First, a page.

Home Beer Review Abashiri Jaga Draft by Abashiri Beer

Abashiri Jaga Draft by Abashiri Beer

by BeerTengoku Writer

Speaking to anyone who makes beer for a living, you’ll undoubtedly hear that it’s not a financial tiptoe through the tulips. Long hours, no holidays, endless debt and putting your monetary stability on the line seem to go hand in hand with getting people drunk in new and interesting ways.

Joe’s Soapbox Corner on Abashiri Jaga Draft

One of the ways, it appears, of keeping afloat as a small brewery is to hunt for a gimmick and make a beer based on that. These gimmicks are usually ones that are related to produce in the local area, and are sure to keep the tourist pennies rolling in. It probably explains why Japanese craft beer is more commonly known as “地ビール”(Ji-biiru, local beer), although the industry is pushing towards using “クラフトビール” (Kurafuto biiru, craft beer), ostensibly to be in line with the rest of the world.

There is a second reason why Japanese craft brewers are eager to correct you when you say 地ビール, however. A rather embarrassing past that they’d rather you forget, as they were young, and in college, and needed the money. In this case, it involves potatoes, pink food dye, and catnip. Read on.

Abashiri Jyaga Draft, then, is Abashiri Beer’s potato-based beer. It’s meant to evoke autumn in Hokkaido, and has a nice rustic handmade design to the label, albeit with a bizarre choice of the typewriter font for the English writing on it that make it looks like a conspiracy theory website. The ingredients look like they don’t belong in a beer at all- the first ingredient is saccharine starch; the third barley syrup. Then there’s the jagaimo (potato) and nagaimo (yam), and the bizarre inclusion of matatabi (catnip). Hops are only greater in amount to the two red dyes. And before I forget, it has an abv of 5%.


Abashiri Jaga Draft You think this is lurid, wait until you see the Okhotsk Blue. Rob refused to review this beer.

Abashiri Jaga Draft Aroma and Taste

Abashiri Jaga Draft pours out a slightly pink, slightly brown mix that gradually diffuses to a watery brown over time. Nothing like the fluorescent cocktail colour on the label. The nose is very faintly of imo-jochu (potato-based shochu spirit). I like imo-jochu. I’m not entirely disgusted by this.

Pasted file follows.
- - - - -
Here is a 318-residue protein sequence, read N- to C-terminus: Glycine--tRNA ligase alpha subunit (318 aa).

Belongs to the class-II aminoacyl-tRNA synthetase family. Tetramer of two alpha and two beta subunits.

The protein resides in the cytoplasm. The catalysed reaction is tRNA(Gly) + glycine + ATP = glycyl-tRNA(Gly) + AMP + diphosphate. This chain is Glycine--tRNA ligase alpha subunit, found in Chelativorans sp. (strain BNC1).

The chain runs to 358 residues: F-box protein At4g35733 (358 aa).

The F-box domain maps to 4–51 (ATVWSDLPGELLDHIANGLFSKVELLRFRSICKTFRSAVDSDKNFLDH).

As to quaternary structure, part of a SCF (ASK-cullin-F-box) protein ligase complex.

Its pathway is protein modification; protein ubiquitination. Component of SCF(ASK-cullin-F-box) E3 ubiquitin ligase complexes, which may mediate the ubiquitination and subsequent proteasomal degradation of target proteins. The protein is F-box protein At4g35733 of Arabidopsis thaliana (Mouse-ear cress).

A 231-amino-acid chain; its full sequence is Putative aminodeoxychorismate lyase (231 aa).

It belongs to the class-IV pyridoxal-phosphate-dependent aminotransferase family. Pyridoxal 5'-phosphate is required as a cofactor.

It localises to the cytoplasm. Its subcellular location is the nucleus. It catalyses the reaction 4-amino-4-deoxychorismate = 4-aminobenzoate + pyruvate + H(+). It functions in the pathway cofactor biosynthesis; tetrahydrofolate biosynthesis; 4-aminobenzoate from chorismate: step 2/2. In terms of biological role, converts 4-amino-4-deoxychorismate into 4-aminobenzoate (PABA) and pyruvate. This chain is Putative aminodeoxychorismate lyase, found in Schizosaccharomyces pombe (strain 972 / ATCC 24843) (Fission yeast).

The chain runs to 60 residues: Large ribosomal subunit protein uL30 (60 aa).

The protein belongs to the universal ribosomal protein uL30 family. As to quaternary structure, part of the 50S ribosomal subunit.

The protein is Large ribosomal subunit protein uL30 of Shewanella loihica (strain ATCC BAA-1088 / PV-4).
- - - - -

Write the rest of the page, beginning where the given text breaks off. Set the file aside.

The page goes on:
Ok, I just tasted it. Now I am entirely disgusted by this. Remember when I said that the top ingredients are saccharine starch and syrup? Yeah, turns out, that wasn’t a lie. Abashiri Jaga Draft is the sweetest beer I have ever tasted. And not in a nice way like a honey ale or a milk stout. This is like someone has dumped a load of syrup packets in my beer when I wasn’t looking. It’s absolutely foul. The only saving grace is that with the inclusion of the potato, it tastes a bit like those purple sweet potato tarts you can get as souvenirs. I love those. This, however, is not a delicious sweet potato tart. This is a drink. And not a very good one.

I realise that a brewery in the arse end of Japan’s freezer section must do anything to survive when they have to dig their way to work in winter, and that a gimmick beer is perfect. After all, they’re not going to get many beer nerds coming up to stroke their beards over the newest appellation of their golden ale or whatever. Having a sense of community spirit by using local produce is also great.

However, as I mentioned in the beginning of my review, Abashiri Jaga Draft is not a Craft Beer. It is a Local Beer. There is, and I’m not exaggerating, also go ahead and call me a Beer Ponce, a huge difference. You could say that Local Beers are a product of the first craft beer boom- where the weird and wacky flavours were the same as super-sour plums or ultra-spicy sembei you’d bring back as souvenirs. These days, though, we just want something nice to drink.

Abashiri Jaga Draft One line review

Abashiri Jaga Draft is not something nice to drink.

Where to Buy Abashiri Jaga Draft

Abashiri Jaga Draft can be bought from the Abashiri Beer online store here. I got my bottle from Rob via the Seibu chain of malls but he has seen it in Le Collier in Tokyo.